The president held an hour and a half press conference after the announcement of the treaty to field questions. The monitoring standard for inspectors is “anytime, anywhere” only applies to declared nuclear sites. It does not cover suspected military sites or other areas that are not declared as nuclear facilities. The agreement allows Iran 14 days to comply with the requests. If it does not, the eight parties to the agreement will have seven days to act, and Iran would then have three more days to comply. The Wall Street Journal points out in an article by William Tobey this is a full 24 days to move, destroy or hide evidence.
Iran will not be able to build any new uranium-enrichment facilities for fifteen years. It will also not be permitted to built any new heavy water reactors for 15 years, but this falls short of banning Iran from building two essential components for nuclear weapons in the long term. Instead, Obama has settled for a short term patch to the problem. Additionally, the treaty allows Iran to actively use over 5000 of its centrifuges while keeping close to another 1000 in reserve. It also limits, but does not eliminate Iran’s ability to research more complex centrifuges that can produce uranium faster for eight years. This gives the green light for any nation in the world to build centrifuges, including other nations in the Middle East.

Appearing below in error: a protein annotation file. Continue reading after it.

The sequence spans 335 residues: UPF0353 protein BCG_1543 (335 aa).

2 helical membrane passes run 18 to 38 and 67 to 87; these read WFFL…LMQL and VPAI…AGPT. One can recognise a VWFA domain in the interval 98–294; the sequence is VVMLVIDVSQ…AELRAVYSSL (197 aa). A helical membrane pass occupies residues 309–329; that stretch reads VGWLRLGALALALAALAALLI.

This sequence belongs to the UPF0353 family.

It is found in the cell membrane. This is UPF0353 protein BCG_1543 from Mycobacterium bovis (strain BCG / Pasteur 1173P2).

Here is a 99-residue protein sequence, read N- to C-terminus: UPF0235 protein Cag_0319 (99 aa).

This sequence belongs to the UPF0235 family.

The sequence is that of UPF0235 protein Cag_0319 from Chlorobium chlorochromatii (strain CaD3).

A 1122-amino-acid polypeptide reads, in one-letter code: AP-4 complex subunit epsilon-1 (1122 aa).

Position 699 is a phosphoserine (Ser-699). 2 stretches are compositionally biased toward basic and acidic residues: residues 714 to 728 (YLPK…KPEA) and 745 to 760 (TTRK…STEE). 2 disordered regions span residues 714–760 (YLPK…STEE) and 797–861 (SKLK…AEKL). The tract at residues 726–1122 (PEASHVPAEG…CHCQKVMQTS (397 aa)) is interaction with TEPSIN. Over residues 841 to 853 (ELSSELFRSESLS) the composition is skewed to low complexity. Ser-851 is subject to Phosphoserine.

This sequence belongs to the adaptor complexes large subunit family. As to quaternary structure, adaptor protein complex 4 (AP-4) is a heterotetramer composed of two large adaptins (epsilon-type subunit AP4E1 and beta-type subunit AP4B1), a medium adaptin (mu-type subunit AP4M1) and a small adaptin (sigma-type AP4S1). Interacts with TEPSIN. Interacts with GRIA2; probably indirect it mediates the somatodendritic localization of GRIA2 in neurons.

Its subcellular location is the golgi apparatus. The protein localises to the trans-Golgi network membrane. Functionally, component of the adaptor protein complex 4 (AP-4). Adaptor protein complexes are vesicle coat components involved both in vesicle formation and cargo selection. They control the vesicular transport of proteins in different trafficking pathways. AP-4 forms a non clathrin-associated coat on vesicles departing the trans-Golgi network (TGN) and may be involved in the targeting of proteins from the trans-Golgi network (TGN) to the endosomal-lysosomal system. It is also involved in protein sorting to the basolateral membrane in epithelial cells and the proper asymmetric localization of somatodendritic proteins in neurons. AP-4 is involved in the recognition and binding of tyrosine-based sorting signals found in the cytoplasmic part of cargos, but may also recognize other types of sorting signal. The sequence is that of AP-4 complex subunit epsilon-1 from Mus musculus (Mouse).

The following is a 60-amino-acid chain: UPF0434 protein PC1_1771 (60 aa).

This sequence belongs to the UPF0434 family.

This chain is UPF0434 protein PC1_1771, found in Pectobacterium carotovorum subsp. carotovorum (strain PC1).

Finally, the United States will release billions of dollars of Iranian investments to Iran. This does not limit Iran from using these assets to support terrorism around the world including proxy wars in Yemen and Africa. Over the weekend, the Supreme Leader of Iran, Khamanei, indicated they will still support actions in Yemen, Syria, Iraq and other nations in support of Iran’s overall objective of spreading its form of Islam worldwide.